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5 Pelvic Floor Exercises That You Can Do at Home

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bridge woman pelvic floor exercise

The pelvic floor is the unsung hero that we have always taken for granted.  

It is comprised of a group of muscles that support your bladder, vagina and rectum. As we get older and go through the menopause, we might find that our pelvic floor muscles grow weaker and thinner as our estrogen levels start to fall. This can lead to many of us suffering from incontinence or pain during sex. Below are five simple exercises that you can incorporate into your daily routine to help you take back control of your body. 


Kegel exercise has become somewhat mainstream in the past few years and is the best  exercise for tightening your pelvic floor. For those of you who are experiencing bladder problems, this one might be particularly helpful. Kegel exercises involve contracting and releasing the muscles in your vagina and bladder. This sounds harder than it actually is.  

To do Kegels, imagine that you’re peeing, and with the same muscles it takes to stop the flow, tighten the muscles for 8 seconds, then release for 10 seconds. Do this for 10 repetitions, three times a day.  Close your eyes and focus on the muscles in your vagina, bladder and anus. If you can feel them tighten, you’re doing the exercises right. Take notice, however, if your butt, thighs or abdomen start to clench and then try to ease up, as you are doing the Kegels incorrectly. To get an idea of how to do them right, the next time you go to the bathroom, try to stop the flow of your pee and then start it again. It is important not to make this a habit though, as stopping and starting your pee can lead to bladder problems later on. 

If Kegel exercises are something you’re struggling with, or you want your exercises to be as effective as they can be, you could also look at investing in Kegel trainers or weights. Meg would personally recommend the KegelSmart by Intimina. It is a safe, non-surgical little device that you use once a day to help strengthen your pelvic floor. It registers the strength of every muscle contraction and automatically sets itself to a different level based on your progress. It’s the only smart pelvic trainer in the world that uses biofeedback technology to register the strength, contraction length and reaction time of each Kegel exercise. The KegelSmart also comes with a phone and desktop app which can track your progress and help you do the exercises more effectively.  

With stronger pelvic floor muscles, you’ll feel more sensations when you have sex and you’ll feel more in control of your bladder muscles.


In addition to toning your bum, squats are also an effective way to strengthen your pelvic floor. To ensure that you’re doing the squats correctly, stand upright with your feet slightly further, then shoulder-width apart, with your feet pointing outwards. With your back straight and leaning slightly forward, bend your knees and bring your bum to the floor. To avoid injury, only go as low as you’re comfortable withWhile you are in this position, try to focus on how your bum and pelvic muscles tighten. Do this once a day, 10 times per day.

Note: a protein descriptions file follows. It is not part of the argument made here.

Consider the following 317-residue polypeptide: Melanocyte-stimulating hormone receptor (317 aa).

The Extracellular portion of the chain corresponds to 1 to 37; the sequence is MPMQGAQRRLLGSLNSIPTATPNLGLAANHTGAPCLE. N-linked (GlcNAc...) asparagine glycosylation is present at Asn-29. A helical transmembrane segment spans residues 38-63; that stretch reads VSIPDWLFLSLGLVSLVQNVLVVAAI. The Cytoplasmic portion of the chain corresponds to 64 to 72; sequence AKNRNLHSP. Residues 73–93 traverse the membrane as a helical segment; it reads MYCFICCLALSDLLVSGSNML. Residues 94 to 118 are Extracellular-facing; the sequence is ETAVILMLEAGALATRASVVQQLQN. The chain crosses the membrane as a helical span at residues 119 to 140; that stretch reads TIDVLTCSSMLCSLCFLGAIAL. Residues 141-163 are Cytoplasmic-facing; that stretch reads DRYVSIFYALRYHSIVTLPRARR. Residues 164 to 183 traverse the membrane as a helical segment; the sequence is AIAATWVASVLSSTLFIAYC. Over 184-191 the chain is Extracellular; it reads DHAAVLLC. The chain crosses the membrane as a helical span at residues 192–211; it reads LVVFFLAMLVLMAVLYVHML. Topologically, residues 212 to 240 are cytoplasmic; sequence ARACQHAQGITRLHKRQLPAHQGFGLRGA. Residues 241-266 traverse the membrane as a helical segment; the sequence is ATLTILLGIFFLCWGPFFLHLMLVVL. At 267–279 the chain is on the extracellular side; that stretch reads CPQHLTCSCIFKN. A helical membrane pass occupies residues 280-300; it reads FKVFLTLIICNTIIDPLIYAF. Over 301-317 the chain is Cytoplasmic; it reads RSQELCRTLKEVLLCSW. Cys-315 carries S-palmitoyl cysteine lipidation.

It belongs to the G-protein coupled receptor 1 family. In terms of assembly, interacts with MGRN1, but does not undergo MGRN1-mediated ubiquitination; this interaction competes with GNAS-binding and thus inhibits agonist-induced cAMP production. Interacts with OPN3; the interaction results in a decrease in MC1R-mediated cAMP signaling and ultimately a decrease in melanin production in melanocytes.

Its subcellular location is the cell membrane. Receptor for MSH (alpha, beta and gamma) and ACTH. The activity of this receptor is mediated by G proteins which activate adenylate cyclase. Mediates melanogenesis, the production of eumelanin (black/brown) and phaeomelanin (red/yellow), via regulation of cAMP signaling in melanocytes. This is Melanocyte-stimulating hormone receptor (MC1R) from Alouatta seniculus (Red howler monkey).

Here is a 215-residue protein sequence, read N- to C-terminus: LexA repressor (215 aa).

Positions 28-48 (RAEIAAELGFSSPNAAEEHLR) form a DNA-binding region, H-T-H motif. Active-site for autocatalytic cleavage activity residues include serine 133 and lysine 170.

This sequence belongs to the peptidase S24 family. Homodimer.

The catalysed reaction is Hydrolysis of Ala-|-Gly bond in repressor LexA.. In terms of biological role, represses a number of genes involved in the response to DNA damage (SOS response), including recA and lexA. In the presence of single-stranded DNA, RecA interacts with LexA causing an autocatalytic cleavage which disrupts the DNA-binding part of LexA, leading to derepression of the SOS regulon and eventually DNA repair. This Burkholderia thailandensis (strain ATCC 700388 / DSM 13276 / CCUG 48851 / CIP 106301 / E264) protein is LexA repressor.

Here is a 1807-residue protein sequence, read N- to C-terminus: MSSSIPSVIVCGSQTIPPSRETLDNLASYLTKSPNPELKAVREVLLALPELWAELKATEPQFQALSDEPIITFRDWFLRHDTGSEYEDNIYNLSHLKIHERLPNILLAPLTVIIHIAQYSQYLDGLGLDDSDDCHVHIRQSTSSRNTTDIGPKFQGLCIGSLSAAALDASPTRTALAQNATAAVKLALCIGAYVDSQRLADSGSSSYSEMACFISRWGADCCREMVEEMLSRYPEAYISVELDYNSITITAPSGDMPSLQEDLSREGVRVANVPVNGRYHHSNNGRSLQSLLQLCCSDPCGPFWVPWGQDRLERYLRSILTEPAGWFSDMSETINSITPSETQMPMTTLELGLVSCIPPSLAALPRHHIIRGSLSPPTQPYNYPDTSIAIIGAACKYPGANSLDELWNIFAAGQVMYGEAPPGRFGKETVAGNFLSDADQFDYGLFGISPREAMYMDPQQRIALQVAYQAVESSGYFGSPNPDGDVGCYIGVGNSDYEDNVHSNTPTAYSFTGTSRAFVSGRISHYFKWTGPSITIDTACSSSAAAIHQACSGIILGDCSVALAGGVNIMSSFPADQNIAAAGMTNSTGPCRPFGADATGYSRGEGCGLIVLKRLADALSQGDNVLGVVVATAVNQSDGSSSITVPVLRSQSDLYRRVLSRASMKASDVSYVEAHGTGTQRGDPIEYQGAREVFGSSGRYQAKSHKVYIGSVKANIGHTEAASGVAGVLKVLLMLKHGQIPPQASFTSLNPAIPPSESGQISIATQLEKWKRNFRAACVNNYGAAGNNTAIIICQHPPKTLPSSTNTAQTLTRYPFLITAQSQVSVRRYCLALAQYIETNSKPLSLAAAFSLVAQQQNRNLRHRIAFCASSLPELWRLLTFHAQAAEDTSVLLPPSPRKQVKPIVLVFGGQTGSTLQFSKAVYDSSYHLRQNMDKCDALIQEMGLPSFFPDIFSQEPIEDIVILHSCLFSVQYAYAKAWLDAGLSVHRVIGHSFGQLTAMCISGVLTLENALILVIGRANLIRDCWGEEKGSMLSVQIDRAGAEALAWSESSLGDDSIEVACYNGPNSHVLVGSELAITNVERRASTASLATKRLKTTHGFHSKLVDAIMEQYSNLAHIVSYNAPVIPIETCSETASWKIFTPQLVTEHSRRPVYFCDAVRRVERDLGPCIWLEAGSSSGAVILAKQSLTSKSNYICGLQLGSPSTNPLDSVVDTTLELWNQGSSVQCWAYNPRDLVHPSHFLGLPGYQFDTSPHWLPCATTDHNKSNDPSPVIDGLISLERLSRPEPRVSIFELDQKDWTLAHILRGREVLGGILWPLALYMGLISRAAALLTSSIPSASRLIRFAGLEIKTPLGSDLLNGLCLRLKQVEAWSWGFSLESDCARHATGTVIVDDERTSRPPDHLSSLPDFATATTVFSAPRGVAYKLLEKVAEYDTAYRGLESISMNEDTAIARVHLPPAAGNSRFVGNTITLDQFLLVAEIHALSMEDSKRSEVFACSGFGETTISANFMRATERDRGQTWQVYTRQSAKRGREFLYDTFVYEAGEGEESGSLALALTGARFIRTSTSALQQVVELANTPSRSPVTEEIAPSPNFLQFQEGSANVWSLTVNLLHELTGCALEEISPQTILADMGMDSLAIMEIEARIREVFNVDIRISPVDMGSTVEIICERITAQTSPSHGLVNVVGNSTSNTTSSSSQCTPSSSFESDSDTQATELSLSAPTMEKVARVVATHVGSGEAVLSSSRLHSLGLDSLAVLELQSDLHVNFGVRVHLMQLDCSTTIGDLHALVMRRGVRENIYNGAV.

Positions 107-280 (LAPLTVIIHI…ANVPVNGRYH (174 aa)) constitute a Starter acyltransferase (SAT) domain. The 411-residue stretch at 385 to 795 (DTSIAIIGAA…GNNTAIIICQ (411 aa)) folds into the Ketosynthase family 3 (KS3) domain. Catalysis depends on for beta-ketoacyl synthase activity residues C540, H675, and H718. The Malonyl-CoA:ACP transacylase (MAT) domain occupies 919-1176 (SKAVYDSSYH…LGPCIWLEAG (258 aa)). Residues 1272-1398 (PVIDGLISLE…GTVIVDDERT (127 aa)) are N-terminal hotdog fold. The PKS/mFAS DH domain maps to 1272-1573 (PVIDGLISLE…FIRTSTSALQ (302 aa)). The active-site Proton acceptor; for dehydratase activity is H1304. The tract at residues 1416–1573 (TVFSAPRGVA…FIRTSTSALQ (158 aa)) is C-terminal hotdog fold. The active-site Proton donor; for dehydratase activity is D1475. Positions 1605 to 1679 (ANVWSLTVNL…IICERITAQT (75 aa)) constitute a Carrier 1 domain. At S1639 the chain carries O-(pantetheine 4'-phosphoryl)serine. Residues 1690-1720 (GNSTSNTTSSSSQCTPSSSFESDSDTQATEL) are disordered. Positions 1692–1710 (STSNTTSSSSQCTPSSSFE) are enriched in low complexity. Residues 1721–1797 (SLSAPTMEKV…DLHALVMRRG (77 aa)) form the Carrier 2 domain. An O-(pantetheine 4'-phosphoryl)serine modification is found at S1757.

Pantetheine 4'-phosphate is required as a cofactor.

You might a yoga mat for this exercise. If you don’t have one, consider laying out a blanket or towel to give your body a slightly softer surface to work on to avoid injury or bruising. To do make a successful bridge, start with your back lying flat on the matt and your knees bent at a 90-degree angle (make sure your feet are flat on the ground). Take a deep breath and while squeezing your pelvic floor raise your hips up forming a small bridge, holding for 2-3 seconds. In this position, you should have your weight on your upper back and shoulders. Repeat this exercise 10 times and take a break before repeating.    

Split Table Top 

If you’ve ever done Pilates, you might already be familiar with this exercise. In a similar starting position to the bridge position, start with your back flat on the ground. Have your knees bent at a 90-degree angle with your feet up in the air. It should look like you’re sitting on a chair. Slowly split your legs apart, pushing them as far as you’re comfortable with.  

Don’t worry if you can’t get them very far, as you do this exercise more frequently, your muscles will become more flexible. Slowly bring your knees together again and repeat this exercise 10-15 times depending on your stamina three times a day. It is important to squeeze your pelvic muscles (similar to the Kegels) while doing the exercise for them to be most effective.  

The Bird Dog  

Finally, we have the Bird Dog which is a slightly more odd-looking exercise that requires a little bit of balance. However, if you suffer from back pain, you might also want to consider this exercise as it also strengthens the muscles in your back.  

Start with your hands and knees on the floor like a dog. Try to keep your back and neck straight the entire time and your knees hips-width apart. Take a moment to find your centre of balance, then slowly raise your right arm and left leg out, straightening them. Hold this pose for 2 seconds before slowly bringing them back to the starting position. Continue doing this 10 times, alternating which arm and leg you raise. 

It’s important not to remember that doing these exercises too often and too hard can lead to the opposite result, adding further damage to your pelvic floor. When doing all these exercises, remember to take deep breaths and to relax. Be patient and your body will slowly show signs of progress.  

Author: Erica Fraser

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Meg's Quote

If you are depressed,
you are living in the past.
If you are anxious,
you are living in the future.
If you are at peace,
you are living in the present.
– Lao Tzu –

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